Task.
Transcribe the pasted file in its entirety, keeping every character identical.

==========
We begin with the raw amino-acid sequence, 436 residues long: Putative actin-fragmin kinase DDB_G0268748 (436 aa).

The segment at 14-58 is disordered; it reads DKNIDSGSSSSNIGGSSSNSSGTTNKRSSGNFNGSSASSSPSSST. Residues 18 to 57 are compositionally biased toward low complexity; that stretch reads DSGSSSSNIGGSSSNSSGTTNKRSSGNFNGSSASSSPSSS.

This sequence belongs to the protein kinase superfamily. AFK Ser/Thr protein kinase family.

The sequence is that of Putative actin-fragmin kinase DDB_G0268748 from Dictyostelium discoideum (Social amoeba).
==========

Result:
We begin with the raw amino-acid sequence, 436 residues long: Putative actin-fragmin kinase DDB_G0268748 (436 aa).

The segment at 14-58 is disordered; it reads DKNIDSGSSSSNIGGSSSNSSGTTNKRSSGNFNGSSASSSPSSST. Residues 18 to 57 are compositionally biased toward low complexity; that stretch reads DSGSSSSNIGGSSSNSSGTTNKRSSGNFNGSSASSSPSSS.

This sequence belongs to the protein kinase superfamily. AFK Ser/Thr protein kinase family.

The sequence is that of Putative actin-fragmin kinase DDB_G0268748 from Dictyostelium discoideum (Social amoeba).